The first challenge I faced in the U.S. was, to my surprise, the task of payroll calculation and the payment of withholding income tax to the government. The challenge involved making weekly payroll calculations and writing checks for some 10,000 employees due to the weekly salary system prevalent in the U.S. The workload was quadruple that I had performed in Japan, where monthly salary systems were common. Without my experience in Osaka, I wouldn’t have been able to cope with the challenge.
The revitalization process was a succession of difficult challenges.
To solidify the company’s financial base, I requested Sumitomo Electric to implement a capital increase, while implementing price increases to rebuild the company. To cut the manufacturing cost, I accomplished a buyout of a low-labor-cost Mexican company and carried out factory relocation. That was my first M&A experience.
After the company’s revitalization in the U.S., which took six and a half years, I returned to Osaka. After some time when I had adjusted to my life in Osaka, I was notified that I would work in Indonesia. The purpose of this mission was to resuscitate a wire manufacturing company, a Sumitomo Electric affiliate, which was suffering from poor performance due to the Asian Financial Crisis.
In 1998, I was assigned to the new post two weeks after the 1998 Tragedy. Two years later, however, the Indonesian domestic market was still stagnant.
As a solution to that situation, I developed a system to export and sell products manufactured in Indonesia to customers in Japan. The system was quite successful. The company’s business began to recover. I also worked as the President of a locally incorporated subsidiary of the wire manufacturing company and learned about difficulties associated with sales and cash flow.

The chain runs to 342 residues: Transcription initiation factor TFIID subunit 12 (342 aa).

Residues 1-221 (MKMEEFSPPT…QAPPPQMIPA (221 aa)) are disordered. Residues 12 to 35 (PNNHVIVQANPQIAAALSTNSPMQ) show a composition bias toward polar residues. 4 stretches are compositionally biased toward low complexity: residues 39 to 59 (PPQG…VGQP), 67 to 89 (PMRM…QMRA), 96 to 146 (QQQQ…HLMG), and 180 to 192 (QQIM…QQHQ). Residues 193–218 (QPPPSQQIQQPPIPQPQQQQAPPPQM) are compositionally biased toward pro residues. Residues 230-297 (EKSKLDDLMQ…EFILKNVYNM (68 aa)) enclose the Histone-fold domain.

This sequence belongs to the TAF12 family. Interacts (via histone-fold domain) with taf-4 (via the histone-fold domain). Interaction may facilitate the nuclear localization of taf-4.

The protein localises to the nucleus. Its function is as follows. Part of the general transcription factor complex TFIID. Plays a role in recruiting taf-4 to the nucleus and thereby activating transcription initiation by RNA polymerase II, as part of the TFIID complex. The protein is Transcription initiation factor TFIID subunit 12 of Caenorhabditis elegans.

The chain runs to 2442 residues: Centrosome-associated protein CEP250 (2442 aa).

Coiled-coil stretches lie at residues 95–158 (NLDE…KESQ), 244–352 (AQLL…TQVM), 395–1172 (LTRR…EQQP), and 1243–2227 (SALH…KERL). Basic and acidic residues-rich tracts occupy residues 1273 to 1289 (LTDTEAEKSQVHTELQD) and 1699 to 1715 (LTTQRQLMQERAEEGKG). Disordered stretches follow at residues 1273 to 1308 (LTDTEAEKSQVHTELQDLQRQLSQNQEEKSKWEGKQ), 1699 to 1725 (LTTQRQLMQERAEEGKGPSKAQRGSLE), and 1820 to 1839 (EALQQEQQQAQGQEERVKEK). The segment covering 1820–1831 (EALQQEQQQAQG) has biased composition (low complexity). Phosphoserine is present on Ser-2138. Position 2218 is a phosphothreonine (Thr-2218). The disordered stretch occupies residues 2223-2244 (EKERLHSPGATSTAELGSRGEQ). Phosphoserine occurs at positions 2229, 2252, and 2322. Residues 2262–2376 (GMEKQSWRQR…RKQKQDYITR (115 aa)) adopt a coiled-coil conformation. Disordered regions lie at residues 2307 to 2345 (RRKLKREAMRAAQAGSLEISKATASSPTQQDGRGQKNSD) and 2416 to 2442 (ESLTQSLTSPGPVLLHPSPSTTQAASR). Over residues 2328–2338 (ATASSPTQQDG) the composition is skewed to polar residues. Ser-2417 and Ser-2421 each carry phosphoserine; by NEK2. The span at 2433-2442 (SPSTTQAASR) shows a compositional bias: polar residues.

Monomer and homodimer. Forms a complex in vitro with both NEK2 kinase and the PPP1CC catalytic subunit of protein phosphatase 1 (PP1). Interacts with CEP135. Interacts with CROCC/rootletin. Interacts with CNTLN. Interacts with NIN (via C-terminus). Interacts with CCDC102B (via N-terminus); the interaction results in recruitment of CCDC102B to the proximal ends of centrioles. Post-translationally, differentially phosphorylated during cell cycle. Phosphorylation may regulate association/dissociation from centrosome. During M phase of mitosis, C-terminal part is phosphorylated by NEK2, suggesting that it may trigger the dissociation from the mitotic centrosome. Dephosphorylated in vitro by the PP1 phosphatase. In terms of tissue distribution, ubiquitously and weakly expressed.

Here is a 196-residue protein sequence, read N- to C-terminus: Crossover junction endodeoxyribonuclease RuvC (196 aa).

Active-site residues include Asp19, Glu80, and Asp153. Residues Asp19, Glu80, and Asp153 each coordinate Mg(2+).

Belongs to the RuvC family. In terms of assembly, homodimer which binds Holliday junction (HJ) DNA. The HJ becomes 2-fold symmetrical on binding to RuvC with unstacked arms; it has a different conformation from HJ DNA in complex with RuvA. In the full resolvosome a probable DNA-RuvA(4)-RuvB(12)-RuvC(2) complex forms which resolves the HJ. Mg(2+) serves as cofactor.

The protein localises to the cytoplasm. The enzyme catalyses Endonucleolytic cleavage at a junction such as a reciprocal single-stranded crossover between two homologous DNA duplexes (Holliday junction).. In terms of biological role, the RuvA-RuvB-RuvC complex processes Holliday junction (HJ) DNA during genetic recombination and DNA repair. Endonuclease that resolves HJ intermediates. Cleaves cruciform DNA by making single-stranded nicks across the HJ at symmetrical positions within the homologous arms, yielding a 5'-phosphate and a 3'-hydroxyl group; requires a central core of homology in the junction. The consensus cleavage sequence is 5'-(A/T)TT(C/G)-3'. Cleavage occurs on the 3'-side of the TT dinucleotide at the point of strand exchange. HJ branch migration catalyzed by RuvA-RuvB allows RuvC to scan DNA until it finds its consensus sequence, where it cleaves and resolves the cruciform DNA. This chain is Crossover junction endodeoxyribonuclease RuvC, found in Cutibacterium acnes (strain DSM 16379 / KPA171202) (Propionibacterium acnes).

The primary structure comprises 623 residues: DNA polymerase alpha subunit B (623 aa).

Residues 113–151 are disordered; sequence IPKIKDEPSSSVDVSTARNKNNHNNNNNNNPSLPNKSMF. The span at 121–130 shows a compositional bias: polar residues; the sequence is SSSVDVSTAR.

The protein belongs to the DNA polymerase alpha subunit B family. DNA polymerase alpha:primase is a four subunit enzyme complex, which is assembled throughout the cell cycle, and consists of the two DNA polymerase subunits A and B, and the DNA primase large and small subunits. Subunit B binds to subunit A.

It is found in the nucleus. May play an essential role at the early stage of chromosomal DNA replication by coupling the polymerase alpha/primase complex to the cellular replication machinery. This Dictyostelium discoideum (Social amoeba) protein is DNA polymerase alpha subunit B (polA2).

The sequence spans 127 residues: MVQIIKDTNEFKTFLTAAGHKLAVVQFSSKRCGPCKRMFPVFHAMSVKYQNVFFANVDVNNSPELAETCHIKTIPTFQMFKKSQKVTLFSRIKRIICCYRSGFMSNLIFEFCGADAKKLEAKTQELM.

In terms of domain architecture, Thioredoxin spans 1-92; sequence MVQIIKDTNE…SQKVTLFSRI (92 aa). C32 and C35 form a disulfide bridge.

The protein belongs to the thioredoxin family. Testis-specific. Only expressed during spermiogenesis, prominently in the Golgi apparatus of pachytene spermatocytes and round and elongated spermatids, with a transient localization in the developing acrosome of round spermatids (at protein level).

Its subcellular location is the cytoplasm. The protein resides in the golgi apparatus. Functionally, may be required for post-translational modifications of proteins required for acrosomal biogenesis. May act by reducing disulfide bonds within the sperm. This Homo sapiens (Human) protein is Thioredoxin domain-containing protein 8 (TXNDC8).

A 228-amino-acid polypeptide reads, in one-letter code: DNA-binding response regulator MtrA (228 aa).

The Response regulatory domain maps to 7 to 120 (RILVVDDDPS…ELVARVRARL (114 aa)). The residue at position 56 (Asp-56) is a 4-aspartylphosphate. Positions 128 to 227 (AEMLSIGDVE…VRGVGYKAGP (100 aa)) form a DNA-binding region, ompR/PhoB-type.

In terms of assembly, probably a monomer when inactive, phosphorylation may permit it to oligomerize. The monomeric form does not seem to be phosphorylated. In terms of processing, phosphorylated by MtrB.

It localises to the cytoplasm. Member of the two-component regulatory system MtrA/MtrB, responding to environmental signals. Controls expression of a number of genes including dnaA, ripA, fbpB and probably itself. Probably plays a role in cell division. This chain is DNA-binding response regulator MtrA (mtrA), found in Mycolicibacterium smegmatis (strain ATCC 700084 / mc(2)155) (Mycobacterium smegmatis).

In 2001, I returned to Japan. I was later transferred to Sumitomo Wiring Systems and subsequently promoted to an officer. Soon after that, I was recalled to Sumitomo Electric.
That was in 2008, the year of the global financial crisis. Sumitomo Electric’s subsidiary in Germany had entered insolvency. I have the impression that I was assigned to an overseas post just at the time when the world economy was undergoing drastic change. In Germany, I restructured the senior management. Since the top executives showed their commitment to revitalizing the company, the subordinates became motivated.
This is the philosophy I constantly adhered to: If a leader gives up, the subordinates always sense it. If the leader says “It can’t be helped,” they give up on further attempts. That’s why I never say timid words.
Thus, in a unified effort, all the employees paved the way for revitalization.